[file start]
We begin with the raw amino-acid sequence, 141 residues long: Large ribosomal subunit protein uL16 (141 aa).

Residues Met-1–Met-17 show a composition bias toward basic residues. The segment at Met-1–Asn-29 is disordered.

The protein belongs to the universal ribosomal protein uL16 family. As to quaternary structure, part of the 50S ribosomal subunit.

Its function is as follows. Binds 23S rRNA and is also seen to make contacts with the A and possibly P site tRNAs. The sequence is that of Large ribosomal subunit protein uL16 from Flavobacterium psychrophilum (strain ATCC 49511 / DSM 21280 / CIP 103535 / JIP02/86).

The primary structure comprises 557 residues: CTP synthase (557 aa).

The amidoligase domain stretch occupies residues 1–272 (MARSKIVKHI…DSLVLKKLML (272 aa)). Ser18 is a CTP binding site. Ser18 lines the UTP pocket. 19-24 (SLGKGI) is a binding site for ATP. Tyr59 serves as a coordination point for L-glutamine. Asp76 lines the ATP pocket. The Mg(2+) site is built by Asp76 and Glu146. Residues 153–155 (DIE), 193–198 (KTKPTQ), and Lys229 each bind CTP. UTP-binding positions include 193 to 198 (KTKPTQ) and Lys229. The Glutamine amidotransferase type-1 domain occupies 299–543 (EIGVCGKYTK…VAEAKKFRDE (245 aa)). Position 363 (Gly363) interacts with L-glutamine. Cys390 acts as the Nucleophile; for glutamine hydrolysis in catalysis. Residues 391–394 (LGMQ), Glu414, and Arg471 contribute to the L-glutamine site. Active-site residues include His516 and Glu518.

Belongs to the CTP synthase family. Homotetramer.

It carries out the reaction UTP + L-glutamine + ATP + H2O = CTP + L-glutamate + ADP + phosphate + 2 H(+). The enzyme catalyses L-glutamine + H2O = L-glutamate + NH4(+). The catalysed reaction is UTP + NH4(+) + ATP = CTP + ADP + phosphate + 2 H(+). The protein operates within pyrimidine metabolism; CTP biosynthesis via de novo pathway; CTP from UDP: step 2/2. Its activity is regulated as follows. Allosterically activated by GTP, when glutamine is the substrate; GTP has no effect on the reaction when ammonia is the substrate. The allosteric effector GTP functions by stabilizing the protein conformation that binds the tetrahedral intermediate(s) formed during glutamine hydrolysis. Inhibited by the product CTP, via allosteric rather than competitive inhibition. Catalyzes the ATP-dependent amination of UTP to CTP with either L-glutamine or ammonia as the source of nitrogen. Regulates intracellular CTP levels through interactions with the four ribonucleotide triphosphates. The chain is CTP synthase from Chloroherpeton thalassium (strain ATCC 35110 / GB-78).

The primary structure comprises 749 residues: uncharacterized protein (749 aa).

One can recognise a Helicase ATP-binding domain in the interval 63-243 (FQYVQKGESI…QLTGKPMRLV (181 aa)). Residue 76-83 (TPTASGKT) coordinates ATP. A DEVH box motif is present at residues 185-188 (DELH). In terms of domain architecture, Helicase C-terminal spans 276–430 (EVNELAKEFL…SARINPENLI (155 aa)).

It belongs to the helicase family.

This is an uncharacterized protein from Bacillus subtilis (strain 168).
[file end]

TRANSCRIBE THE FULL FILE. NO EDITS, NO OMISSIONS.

We begin with the raw amino-acid sequence, 141 residues long: Large ribosomal subunit protein uL16 (141 aa).

Residues Met-1–Met-17 show a composition bias toward basic residues. The segment at Met-1–Asn-29 is disordered.

The protein belongs to the universal ribosomal protein uL16 family. As to quaternary structure, part of the 50S ribosomal subunit.

Its function is as follows. Binds 23S rRNA and is also seen to make contacts with the A and possibly P site tRNAs. The sequence is that of Large ribosomal subunit protein uL16 from Flavobacterium psychrophilum (strain ATCC 49511 / DSM 21280 / CIP 103535 / JIP02/86).

The primary structure comprises 557 residues: CTP synthase (557 aa).

The amidoligase domain stretch occupies residues 1–272 (MARSKIVKHI…DSLVLKKLML (272 aa)). Ser18 is a CTP binding site. Ser18 lines the UTP pocket. 19-24 (SLGKGI) is a binding site for ATP. Tyr59 serves as a coordination point for L-glutamine. Asp76 lines the ATP pocket. The Mg(2+) site is built by Asp76 and Glu146. Residues 153–155 (DIE), 193–198 (KTKPTQ), and Lys229 each bind CTP. UTP-binding positions include 193 to 198 (KTKPTQ) and Lys229. The Glutamine amidotransferase type-1 domain occupies 299–543 (EIGVCGKYTK…VAEAKKFRDE (245 aa)). Position 363 (Gly363) interacts with L-glutamine. Cys390 acts as the Nucleophile; for glutamine hydrolysis in catalysis. Residues 391–394 (LGMQ), Glu414, and Arg471 contribute to the L-glutamine site. Active-site residues include His516 and Glu518.

Belongs to the CTP synthase family. Homotetramer.

It carries out the reaction UTP + L-glutamine + ATP + H2O = CTP + L-glutamate + ADP + phosphate + 2 H(+). The enzyme catalyses L-glutamine + H2O = L-glutamate + NH4(+). The catalysed reaction is UTP + NH4(+) + ATP = CTP + ADP + phosphate + 2 H(+). The protein operates within pyrimidine metabolism; CTP biosynthesis via de novo pathway; CTP from UDP: step 2/2. Its activity is regulated as follows. Allosterically activated by GTP, when glutamine is the substrate; GTP has no effect on the reaction when ammonia is the substrate. The allosteric effector GTP functions by stabilizing the protein conformation that binds the tetrahedral intermediate(s) formed during glutamine hydrolysis. Inhibited by the product CTP, via allosteric rather than competitive inhibition. Catalyzes the ATP-dependent amination of UTP to CTP with either L-glutamine or ammonia as the source of nitrogen. Regulates intracellular CTP levels through interactions with the four ribonucleotide triphosphates. The chain is CTP synthase from Chloroherpeton thalassium (strain ATCC 35110 / GB-78).

The primary structure comprises 749 residues: uncharacterized protein (749 aa).

One can recognise a Helicase ATP-binding domain in the interval 63-243 (FQYVQKGESI…QLTGKPMRLV (181 aa)). Residue 76-83 (TPTASGKT) coordinates ATP. A DEVH box motif is present at residues 185-188 (DELH). In terms of domain architecture, Helicase C-terminal spans 276–430 (EVNELAKEFL…SARINPENLI (155 aa)).

It belongs to the helicase family.

This is an uncharacterized protein from Bacillus subtilis (strain 168).